Digging Deeper Into the History of Joe the Plant and Joe the Human

Written by: Melissa Hurtado

Hello all, thanks for tuning in on today’s episode of brief histories with Melissa.

Today I’ll be taking you back in time and back to the present day in one article with a single plant species!

Part of my internship involves helping out with the revegetation project at the Boston Harbor Islands. The project’s goal is to plant native plants in order to restore and protect current ecosystems from climate change and other environmental threats. The way this works is a team of park rangers, interns, and volunteers head out to the islands (Thompson and Grape Island) via boat or ferry and transplant seedlings of a variety of native species into the ground. Some of these include: Switchgrass (Panicum virgatum), Sallow Sedge (Carex lurida), Canada Goldenrod (Solidago canadensis), and Spotted Joe Pye weed (Eutrochium maculatum). 

National Parks of Boston Natural Resource Team on the Thompson Island boat after a long day of planting

Each of these plants require a specific planting location and soil type on the islands and so every time we plant a seedling into the ground, we are very careful to choose a location in order for it to be successful. The locations typically include uplands, wetlands, and wetland adjacent. Spotted Joe Pye Weed for example, is a wetland and wetland adjacent plant. This means it likes relatively wet soil and lots of sunlight.

Natural Resource Team planting the plant babies into the soil at Thompson Island

Melissa Hurtado (ACE CRDIP intern) takes selfies with some of the other plant babies

Spotted Joe Pye Weed is native to Massachusetts and is a type of Joe Pye weed. You can identify Spotted Joe Pye Weed through its unique round, fuzzy-like purple or purple spotted stem. It has serrated edges along the leaves and conscious veins. Sometimes you can see its purple and pink flowers occurring in flat-headed clusters. See picture below.

Spotted Joe Pye Weed

Spotted Joe Pye Weed is one of the species we are planting in the Harbor Islands this summer. Shown here is a Spotted Joe Pye Weed that was planted last year as part of the revegetation project. Can you name some of its identifying markers?

Spotted Joe Pye Weed on Thompson Island

There are many different types of Joe Pye Weeds other than Spotted including Coastal and Sweet Joe Pye Weed. But who is Joe Pye? And why is he named after this weed?

The story that you may have heard about why Joe Pye Weed got its name is that it was named after a medicine man living in New England in the late 16 and early 17 hundreds who cured typhus and other fevers using this plant. This story is even recorded in the early herbalist books, first being recorded in Amos Eaton’s botany manuals describing how the plant was common medical use in the western counties of Massachusetts. Despite vague details on Joe Pye’s life, a 2017 study by Richard Pierce and James Pringle brought to light more details of who Joe Pye actually was.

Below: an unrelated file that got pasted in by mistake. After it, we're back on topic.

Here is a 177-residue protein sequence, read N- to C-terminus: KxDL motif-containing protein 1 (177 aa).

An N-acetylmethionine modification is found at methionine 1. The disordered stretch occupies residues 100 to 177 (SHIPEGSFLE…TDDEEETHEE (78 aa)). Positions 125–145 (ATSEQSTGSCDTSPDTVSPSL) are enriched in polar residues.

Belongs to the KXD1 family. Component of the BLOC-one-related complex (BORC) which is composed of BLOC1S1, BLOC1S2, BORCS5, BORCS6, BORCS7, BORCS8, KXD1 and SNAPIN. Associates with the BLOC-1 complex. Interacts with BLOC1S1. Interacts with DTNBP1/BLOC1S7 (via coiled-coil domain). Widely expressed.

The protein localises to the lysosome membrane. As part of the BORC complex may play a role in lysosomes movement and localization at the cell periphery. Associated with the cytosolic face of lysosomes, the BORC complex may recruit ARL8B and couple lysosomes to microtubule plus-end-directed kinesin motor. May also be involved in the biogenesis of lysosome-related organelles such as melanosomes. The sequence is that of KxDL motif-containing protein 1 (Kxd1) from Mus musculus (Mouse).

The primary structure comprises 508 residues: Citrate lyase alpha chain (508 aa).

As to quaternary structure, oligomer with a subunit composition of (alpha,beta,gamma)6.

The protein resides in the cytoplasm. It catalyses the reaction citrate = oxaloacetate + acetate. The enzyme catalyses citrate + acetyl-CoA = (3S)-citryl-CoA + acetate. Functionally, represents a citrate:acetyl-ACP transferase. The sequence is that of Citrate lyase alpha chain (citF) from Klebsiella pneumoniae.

Amos Eaton’s botany manual

Joe Pye, better known as Joseph Schauquethqueat (biblical first name and Indigenous surname) was a Mohican, or Mohegan, Sachem from New York. He was known as Joe Pye, his alternative surname, by white townspeople. Although the myths describe Schauquethqueat as a medicine man, there is little to no evidence that he was. Schauquethqueat lived in the mission town of Stockbridge, Massachusetts from around 1740 to 1785. Schauquethqueat along with his tribe relocated to Stockbridge due to war conditions and disease. There, he befriended Samson Occom and shared heart exercises (prayers), according to Occom’s diary. Occom was known to be a herbalist which may be connected to why people may have called Schauquethqueat a medicine man. However, there is no evidence that Occom consulted with Schauquethqueat on Joe Pye Weed. Pierce and Pringle suggest in their 2017 study that Mohicans lived in Stockbridge and that either them or Schauquethqueat could have used this plant or been seen using it by white townsfolk. Since Schauquethqueat was a sachem white townsfolk may have attached his name to it since he may have been a common point of contact, ultimately giving it its name, Joe Pye Weed. Schauquethqueat may have not been a medicine man but his memory lives on as we continue to plant Joe Pye Weed in the Boston Harbor Islands, coming to a full circle. 

Pierce and Pringle’s 2017 study helped us to learn more about Schauquethqueat’s life but what would the study have looked like if they were able to incorporate oral histories or work with descendant communities who may have more knowledge of how Joe Pye Weed was and is used?

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